Analysts warn the US is not the safest house for investment
If you're looking for a safe place to put your money, then you might want to stay away from the U.S. according to one market watcher.
Mark Eibel of Russell Investments says that muted earnings growth, uncertainty over the Federal Reserve 's monetary policy and a chaotic political landscape will continue to drive volatility in U.S. equities throughout the end of the year.
"The U.S. just bounces around and really if you go back to 2015 it's been a lot of churn to get to almost the same spot," Eibel said. "We think there would be continued volatility and the potential for upside exists outside of the U.S., particularly in Europe," he added.
The analyst's warning comes as Wall Street is growing more pessimistic about growth prospects and the outlook for earnings. Economists have steadily whittled down their estimates for the first quarter of 2016, which is barely expected to register any growth at all.
For Eibel, the only thing that could take U.S. stocks higher is positive earnings growth.
"There's this tug-of-war happening," he said, particularly as the U.S. dollar's recent retreat gives multinational corporations a boost. "As the dollar effect wears off that should be a little bit less of a headwind for earnings; however, energy earnings are still going to be difficult," Eibel added. "I think they are going to offset each other."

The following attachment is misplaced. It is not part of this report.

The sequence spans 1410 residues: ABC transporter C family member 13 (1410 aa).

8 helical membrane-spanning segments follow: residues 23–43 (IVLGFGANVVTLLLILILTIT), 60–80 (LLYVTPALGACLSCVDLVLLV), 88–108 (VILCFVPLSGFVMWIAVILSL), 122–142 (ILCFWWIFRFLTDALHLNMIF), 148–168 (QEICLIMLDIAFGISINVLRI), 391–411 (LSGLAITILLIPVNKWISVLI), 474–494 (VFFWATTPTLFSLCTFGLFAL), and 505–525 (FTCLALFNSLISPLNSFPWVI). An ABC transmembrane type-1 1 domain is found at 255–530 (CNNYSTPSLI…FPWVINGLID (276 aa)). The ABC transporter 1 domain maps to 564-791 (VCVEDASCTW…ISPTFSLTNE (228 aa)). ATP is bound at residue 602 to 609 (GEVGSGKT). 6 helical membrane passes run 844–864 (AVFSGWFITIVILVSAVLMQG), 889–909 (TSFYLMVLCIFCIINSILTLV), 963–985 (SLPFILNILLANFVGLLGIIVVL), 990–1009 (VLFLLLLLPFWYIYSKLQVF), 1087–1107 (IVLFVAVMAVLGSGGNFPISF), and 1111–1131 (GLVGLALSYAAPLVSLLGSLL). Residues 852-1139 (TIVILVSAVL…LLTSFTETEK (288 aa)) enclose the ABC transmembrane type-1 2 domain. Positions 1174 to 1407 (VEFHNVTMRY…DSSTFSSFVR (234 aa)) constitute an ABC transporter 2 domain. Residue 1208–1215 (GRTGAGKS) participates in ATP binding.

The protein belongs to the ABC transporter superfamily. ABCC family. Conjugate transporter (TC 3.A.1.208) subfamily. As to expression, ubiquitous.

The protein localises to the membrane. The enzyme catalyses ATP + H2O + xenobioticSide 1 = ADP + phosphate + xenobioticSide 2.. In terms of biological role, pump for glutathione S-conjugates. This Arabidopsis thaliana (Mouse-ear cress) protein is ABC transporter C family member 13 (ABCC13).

As a result, Eibel said the S&P 500 index will continue to see steep sell-offs followed by sharp rallies, which will inevitably leave stocks unchanged on the year.
"We think flattish returns, maybe slightly positive for the S&P 500," he said. "There are better opportunities outside of the U.S. and keep your eyes on emerging markets. They are at 20-year lows and at some point the market is going to recognize that and the money is going to move back in more quickly than we've seen over the last six weeks."
Emerging markets have outperformed the S&P 500 since the 11th February "Dimon bottom," a reference to the JPMorgan Chase CEO who said the market correction probably was over. The EEM, the exchange traded fund that tracks the group, is up more than 16 percent while the large-cap S&P 500 index is up 13 per cent since then.